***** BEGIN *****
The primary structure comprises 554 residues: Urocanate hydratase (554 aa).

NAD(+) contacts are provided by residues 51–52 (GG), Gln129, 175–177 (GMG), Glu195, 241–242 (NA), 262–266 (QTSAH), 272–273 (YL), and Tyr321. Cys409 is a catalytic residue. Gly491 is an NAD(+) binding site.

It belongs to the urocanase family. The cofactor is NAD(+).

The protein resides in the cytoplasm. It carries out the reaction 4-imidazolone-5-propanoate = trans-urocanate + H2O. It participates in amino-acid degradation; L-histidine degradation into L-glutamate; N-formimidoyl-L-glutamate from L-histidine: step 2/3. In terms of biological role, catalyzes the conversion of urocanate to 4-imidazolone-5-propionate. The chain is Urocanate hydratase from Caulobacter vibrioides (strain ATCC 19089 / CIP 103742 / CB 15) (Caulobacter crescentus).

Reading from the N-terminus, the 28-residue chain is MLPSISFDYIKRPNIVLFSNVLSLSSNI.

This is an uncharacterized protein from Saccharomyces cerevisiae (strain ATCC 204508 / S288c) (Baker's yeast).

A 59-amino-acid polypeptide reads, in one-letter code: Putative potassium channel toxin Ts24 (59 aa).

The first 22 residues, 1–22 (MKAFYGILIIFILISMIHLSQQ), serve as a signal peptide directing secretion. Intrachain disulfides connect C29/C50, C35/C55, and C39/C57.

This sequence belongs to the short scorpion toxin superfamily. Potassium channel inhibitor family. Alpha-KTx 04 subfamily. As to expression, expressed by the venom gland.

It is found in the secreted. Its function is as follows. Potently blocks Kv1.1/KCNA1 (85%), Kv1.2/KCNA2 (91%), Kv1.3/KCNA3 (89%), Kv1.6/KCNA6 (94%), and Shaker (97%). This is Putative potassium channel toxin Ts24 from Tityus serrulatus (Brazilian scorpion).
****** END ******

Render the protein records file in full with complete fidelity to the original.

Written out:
The primary structure comprises 554 residues: Urocanate hydratase (554 aa).

NAD(+) contacts are provided by residues 51–52 (GG), Gln129, 175–177 (GMG), Glu195, 241–242 (NA), 262–266 (QTSAH), 272–273 (YL), and Tyr321. Cys409 is a catalytic residue. Gly491 is an NAD(+) binding site.

It belongs to the urocanase family. The cofactor is NAD(+).

The protein resides in the cytoplasm. It carries out the reaction 4-imidazolone-5-propanoate = trans-urocanate + H2O. It participates in amino-acid degradation; L-histidine degradation into L-glutamate; N-formimidoyl-L-glutamate from L-histidine: step 2/3. In terms of biological role, catalyzes the conversion of urocanate to 4-imidazolone-5-propionate. The chain is Urocanate hydratase from Caulobacter vibrioides (strain ATCC 19089 / CIP 103742 / CB 15) (Caulobacter crescentus).

Reading from the N-terminus, the 28-residue chain is MLPSISFDYIKRPNIVLFSNVLSLSSNI.

This is an uncharacterized protein from Saccharomyces cerevisiae (strain ATCC 204508 / S288c) (Baker's yeast).

A 59-amino-acid polypeptide reads, in one-letter code: Putative potassium channel toxin Ts24 (59 aa).

The first 22 residues, 1–22 (MKAFYGILIIFILISMIHLSQQ), serve as a signal peptide directing secretion. Intrachain disulfides connect C29/C50, C35/C55, and C39/C57.

This sequence belongs to the short scorpion toxin superfamily. Potassium channel inhibitor family. Alpha-KTx 04 subfamily. As to expression, expressed by the venom gland.

It is found in the secreted. Its function is as follows. Potently blocks Kv1.1/KCNA1 (85%), Kv1.2/KCNA2 (91%), Kv1.3/KCNA3 (89%), Kv1.6/KCNA6 (94%), and Shaker (97%). This is Putative potassium channel toxin Ts24 from Tityus serrulatus (Brazilian scorpion).